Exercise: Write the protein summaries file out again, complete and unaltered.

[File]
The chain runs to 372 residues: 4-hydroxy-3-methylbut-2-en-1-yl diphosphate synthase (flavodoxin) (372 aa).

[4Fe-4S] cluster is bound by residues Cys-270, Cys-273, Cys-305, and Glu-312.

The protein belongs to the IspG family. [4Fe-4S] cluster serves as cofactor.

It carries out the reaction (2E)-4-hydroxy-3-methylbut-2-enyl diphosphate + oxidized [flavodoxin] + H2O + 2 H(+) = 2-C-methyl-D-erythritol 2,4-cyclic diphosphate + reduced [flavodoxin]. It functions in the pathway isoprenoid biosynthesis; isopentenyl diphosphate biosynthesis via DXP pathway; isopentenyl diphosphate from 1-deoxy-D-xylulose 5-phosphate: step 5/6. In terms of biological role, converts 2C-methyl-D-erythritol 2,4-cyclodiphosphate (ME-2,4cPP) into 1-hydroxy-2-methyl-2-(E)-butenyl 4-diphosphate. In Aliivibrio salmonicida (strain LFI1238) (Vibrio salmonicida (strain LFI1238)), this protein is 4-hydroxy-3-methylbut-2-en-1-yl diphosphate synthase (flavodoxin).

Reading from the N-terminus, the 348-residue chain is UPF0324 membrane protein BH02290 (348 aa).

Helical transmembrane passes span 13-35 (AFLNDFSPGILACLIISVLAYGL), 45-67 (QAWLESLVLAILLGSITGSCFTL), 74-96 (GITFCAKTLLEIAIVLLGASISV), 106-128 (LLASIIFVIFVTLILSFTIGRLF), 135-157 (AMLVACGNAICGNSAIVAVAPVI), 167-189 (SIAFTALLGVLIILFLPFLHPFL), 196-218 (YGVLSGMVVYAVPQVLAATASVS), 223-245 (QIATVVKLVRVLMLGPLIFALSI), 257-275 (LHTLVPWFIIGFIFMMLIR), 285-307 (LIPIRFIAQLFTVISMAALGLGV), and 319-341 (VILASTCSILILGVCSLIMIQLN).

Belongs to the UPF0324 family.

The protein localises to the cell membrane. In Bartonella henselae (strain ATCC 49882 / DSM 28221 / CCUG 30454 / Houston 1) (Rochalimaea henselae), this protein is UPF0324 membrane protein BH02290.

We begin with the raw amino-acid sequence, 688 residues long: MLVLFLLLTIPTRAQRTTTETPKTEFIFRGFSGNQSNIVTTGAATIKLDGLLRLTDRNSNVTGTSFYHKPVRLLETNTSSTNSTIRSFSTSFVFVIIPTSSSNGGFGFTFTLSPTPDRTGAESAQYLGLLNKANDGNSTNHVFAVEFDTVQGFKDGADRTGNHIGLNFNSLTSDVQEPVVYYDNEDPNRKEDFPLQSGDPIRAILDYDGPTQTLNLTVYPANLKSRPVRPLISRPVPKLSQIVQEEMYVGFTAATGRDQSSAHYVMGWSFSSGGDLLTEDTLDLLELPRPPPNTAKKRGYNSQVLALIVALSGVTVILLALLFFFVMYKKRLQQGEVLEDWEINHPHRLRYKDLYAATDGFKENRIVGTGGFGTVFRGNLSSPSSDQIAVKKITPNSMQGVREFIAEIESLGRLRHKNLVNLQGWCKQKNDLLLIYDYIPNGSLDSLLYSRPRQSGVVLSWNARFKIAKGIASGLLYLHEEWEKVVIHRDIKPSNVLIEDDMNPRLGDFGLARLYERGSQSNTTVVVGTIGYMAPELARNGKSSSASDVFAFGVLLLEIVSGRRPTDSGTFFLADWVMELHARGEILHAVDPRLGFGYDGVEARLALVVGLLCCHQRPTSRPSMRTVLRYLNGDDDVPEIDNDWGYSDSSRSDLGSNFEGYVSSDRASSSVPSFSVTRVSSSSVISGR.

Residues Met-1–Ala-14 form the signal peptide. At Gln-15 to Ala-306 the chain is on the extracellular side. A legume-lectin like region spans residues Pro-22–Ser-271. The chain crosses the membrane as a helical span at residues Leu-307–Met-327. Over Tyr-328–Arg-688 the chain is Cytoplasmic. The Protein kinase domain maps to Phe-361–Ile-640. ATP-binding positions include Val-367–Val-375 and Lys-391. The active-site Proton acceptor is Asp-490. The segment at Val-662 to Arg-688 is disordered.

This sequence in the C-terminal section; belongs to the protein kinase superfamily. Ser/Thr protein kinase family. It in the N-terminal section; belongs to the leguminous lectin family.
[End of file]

The chain runs to 372 residues: 4-hydroxy-3-methylbut-2-en-1-yl diphosphate synthase (flavodoxin) (372 aa).

[4Fe-4S] cluster is bound by residues Cys-270, Cys-273, Cys-305, and Glu-312.

The protein belongs to the IspG family. [4Fe-4S] cluster serves as cofactor.

It carries out the reaction (2E)-4-hydroxy-3-methylbut-2-enyl diphosphate + oxidized [flavodoxin] + H2O + 2 H(+) = 2-C-methyl-D-erythritol 2,4-cyclic diphosphate + reduced [flavodoxin]. It functions in the pathway isoprenoid biosynthesis; isopentenyl diphosphate biosynthesis via DXP pathway; isopentenyl diphosphate from 1-deoxy-D-xylulose 5-phosphate: step 5/6. In terms of biological role, converts 2C-methyl-D-erythritol 2,4-cyclodiphosphate (ME-2,4cPP) into 1-hydroxy-2-methyl-2-(E)-butenyl 4-diphosphate. In Aliivibrio salmonicida (strain LFI1238) (Vibrio salmonicida (strain LFI1238)), this protein is 4-hydroxy-3-methylbut-2-en-1-yl diphosphate synthase (flavodoxin).

Reading from the N-terminus, the 348-residue chain is UPF0324 membrane protein BH02290 (348 aa).

Helical transmembrane passes span 13-35 (AFLNDFSPGILACLIISVLAYGL), 45-67 (QAWLESLVLAILLGSITGSCFTL), 74-96 (GITFCAKTLLEIAIVLLGASISV), 106-128 (LLASIIFVIFVTLILSFTIGRLF), 135-157 (AMLVACGNAICGNSAIVAVAPVI), 167-189 (SIAFTALLGVLIILFLPFLHPFL), 196-218 (YGVLSGMVVYAVPQVLAATASVS), 223-245 (QIATVVKLVRVLMLGPLIFALSI), 257-275 (LHTLVPWFIIGFIFMMLIR), 285-307 (LIPIRFIAQLFTVISMAALGLGV), and 319-341 (VILASTCSILILGVCSLIMIQLN).

Belongs to the UPF0324 family.

The protein localises to the cell membrane. In Bartonella henselae (strain ATCC 49882 / DSM 28221 / CCUG 30454 / Houston 1) (Rochalimaea henselae), this protein is UPF0324 membrane protein BH02290.

We begin with the raw amino-acid sequence, 688 residues long: MLVLFLLLTIPTRAQRTTTETPKTEFIFRGFSGNQSNIVTTGAATIKLDGLLRLTDRNSNVTGTSFYHKPVRLLETNTSSTNSTIRSFSTSFVFVIIPTSSSNGGFGFTFTLSPTPDRTGAESAQYLGLLNKANDGNSTNHVFAVEFDTVQGFKDGADRTGNHIGLNFNSLTSDVQEPVVYYDNEDPNRKEDFPLQSGDPIRAILDYDGPTQTLNLTVYPANLKSRPVRPLISRPVPKLSQIVQEEMYVGFTAATGRDQSSAHYVMGWSFSSGGDLLTEDTLDLLELPRPPPNTAKKRGYNSQVLALIVALSGVTVILLALLFFFVMYKKRLQQGEVLEDWEINHPHRLRYKDLYAATDGFKENRIVGTGGFGTVFRGNLSSPSSDQIAVKKITPNSMQGVREFIAEIESLGRLRHKNLVNLQGWCKQKNDLLLIYDYIPNGSLDSLLYSRPRQSGVVLSWNARFKIAKGIASGLLYLHEEWEKVVIHRDIKPSNVLIEDDMNPRLGDFGLARLYERGSQSNTTVVVGTIGYMAPELARNGKSSSASDVFAFGVLLLEIVSGRRPTDSGTFFLADWVMELHARGEILHAVDPRLGFGYDGVEARLALVVGLLCCHQRPTSRPSMRTVLRYLNGDDDVPEIDNDWGYSDSSRSDLGSNFEGYVSSDRASSSVPSFSVTRVSSSSVISGR.

Residues Met-1–Ala-14 form the signal peptide. At Gln-15 to Ala-306 the chain is on the extracellular side. A legume-lectin like region spans residues Pro-22–Ser-271. The chain crosses the membrane as a helical span at residues Leu-307–Met-327. Over Tyr-328–Arg-688 the chain is Cytoplasmic. The Protein kinase domain maps to Phe-361–Ile-640. ATP-binding positions include Val-367–Val-375 and Lys-391. The active-site Proton acceptor is Asp-490. The segment at Val-662 to Arg-688 is disordered.

This sequence in the C-terminal section; belongs to the protein kinase superfamily. Ser/Thr protein kinase family. It in the N-terminal section; belongs to the leguminous lectin family.